3 ways to gain a competitive advantage using telematics for training
by Mika Majapuro
June 21, 2017

Aforecast from PwC, also known as PricewaterhouseCoopers, estimates the volume of construction output will grow by 85 percent to $15.5 trillion worldwide by 2030. Such growth presents both a challenge and an opportunity for companies. Faced with increasing pressure and razor-thin margins, businesses are making significant investments in telematics technologies to meet this demand. The data collected through telematics provides fleet managers with a direct line of sight into how much material is hauled, how long it takes to complete a haul and how much fuel is burned from point A to point B. But these vehicles and assets are not working autonomously. In addition to providing a direct line of sight into a fleet’s inner workings, telematics systems offer a variety of training benefits for employees, which will ensure greater productivity and cost savings.

Make Every Operator Your Best Operator

When visiting any jobsite around the world, you will find employees with a wide range of skill sets—from new hires learning the ropes to veterans with 30 years of practice. While the ultimate goal of training new hires is to get them to the same level as the veterans, it is nearly impossible to teach 3 decades of experience in a week-long onboarding course.

Thanks to the insights generated through telematics, construction managers can now set a knowledge baseline for an entire fleet. Managers define parameters on how to score operator behavior—whether it’s speeding, idling or harsh breaking—and use the telematics system to monitor and identify activities that deviate from the baseline. Some managers may even create a bonus structure to incentivize and reward operators for high performance.

This data creates an equal playing field for all employees to not only protect their well-being, but also the company’s bottom line. The upfront investment in telematics and the resources leveraged for employee training will be recouped as construction fleets gain a competitive advantage in three critical areas:

  1. Safety—Speeding, harsh cornering, heavy braking and distraction are just a few of the top safety risks on and off the road. Telematics allows fleet managers to train and course-correct behavior in real time. Audio alerts are sent directly to an operator’s phone, tablet or GPS navigation tool, which delivers instant feedback and potentially prevents an accident. Telematics further protects drivers and operators from unwanted repercussions. Some companies have enacted policies that result in job termination if too many points are accrued, but this pertains to on-road vehicles in particular.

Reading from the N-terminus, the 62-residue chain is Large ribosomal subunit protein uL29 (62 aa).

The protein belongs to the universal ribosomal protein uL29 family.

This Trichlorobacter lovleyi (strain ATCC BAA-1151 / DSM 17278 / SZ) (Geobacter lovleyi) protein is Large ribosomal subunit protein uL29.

2. Maintenance—Unsafe driving or operating behavior adds to the wear and tear of equipment and costly components. Construction companies already contend with increasingly tight budgets and rising operating expenses, so telematics helps close the gap for error. Telematics further protects the company and its equipment by providing detailed reports on the state of every vehicle. The system can preemptively alert equipment managers when assets are coming due for service, notify of diagnostic issues and calculate costs associated with repairs.
  3. Cost—While construction vehicles may not log many miles, they can log thousands of engine hours. Fuel—second only to payroll as the largest expense for a construction fleet—is burned inefficiently based on the sheer amount of the weights being carried and the constant stop and go. Therefore, production efficiency is paramount when coordinating batch plant, quarry loading and construction site deliveries. Using telematics, managers can track every movement and realize the actual operating costs of haul cycles. When managers better understand how their machines are being operated and where there is excess use or idling, they can make adjustments to operational behavior for immediate improvements.

Make the Most of Your Telematics Investment

Construction companies will get even more out of their telematics investment by taking a closer look at the vehicle operators—not just the equipment, haul times or site conditions alone. And by developing a baseline of knowledge, fleets build a more sustainable business strategy, which is supported by their highly trained employees.